Truthfulness—Its Intrinsic Value

In this day of unparalleled human activity, should there not be sounded a note of warning regarding the necessity of an undeviating code of honesty and truth-telling among men? The masses, no doubt, have had heroic sermons preached to them upon this subject; but must we not, each of us, search more earnestly, until we realize the intrinsic value of truthfulness in all its bearings? The business world, moving forward under high pressure, needs the leaven of square dealing now more than ever. Seeking ways and means to go farther and risk more seems to be the tendency of the hour, in a manner as if any end would justify the means. Can this always go on? Must there not be a limit to such onrush of competitive striving? Suppose we look beneath the surface of this seeming Babel of cross purposes and see, if we can, What the Science of being has to offer. For must not the ultimate solution of a problem such as this be a Christianly metaphysical one?

Let us consider, first, the everyday, commonplace tradesman who has occasion to print his business announcements in his home paper. He may not be aware of the fact that what he tells the public advances his interests only in the exact ratio of the truth his statements contain. Doubtless there are traffickers in merchandise in every community who would be tempted to smile at this, to them, seemingly unprovable assertion. But is it not logically true? Let us look at the subject carefully. Ours is an age of enlightenment; and the Science of being divulges many even more startling secrets than this. Every thought or motive, however small, does its work for better or worse in the scale of human endeavor. When a sense of sterling integrity impels the merchant to print the exact truth about his wares, he attracts patronage in ways he knows not of. Why? Because God's invincible laws of right recognize and transmit only the real or truthful part. The negative or untruthful part has no existence in fact; hence it has no real power to influence. Like every other fixed law of the metaphysical realm, this of truth-telling is most exacting,—reason enough, we should say, why the patrons of the honorable merchant unconsciously imbibe what is true in his fair and temperate statements. If we reflect a moment, do we not find it true that we are all gradually led into the habit of depending upon that true publicity which is borne out by actual fact?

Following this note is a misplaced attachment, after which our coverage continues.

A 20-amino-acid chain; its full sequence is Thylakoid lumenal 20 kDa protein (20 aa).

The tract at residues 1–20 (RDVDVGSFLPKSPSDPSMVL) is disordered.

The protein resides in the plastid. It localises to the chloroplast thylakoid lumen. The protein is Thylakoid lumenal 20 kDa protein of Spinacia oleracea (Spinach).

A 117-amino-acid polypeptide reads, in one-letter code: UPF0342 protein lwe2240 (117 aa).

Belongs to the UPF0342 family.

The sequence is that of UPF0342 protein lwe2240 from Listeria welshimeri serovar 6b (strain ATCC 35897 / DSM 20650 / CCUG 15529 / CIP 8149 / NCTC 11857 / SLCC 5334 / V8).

"Deliver us from evil"
March 3, 1923

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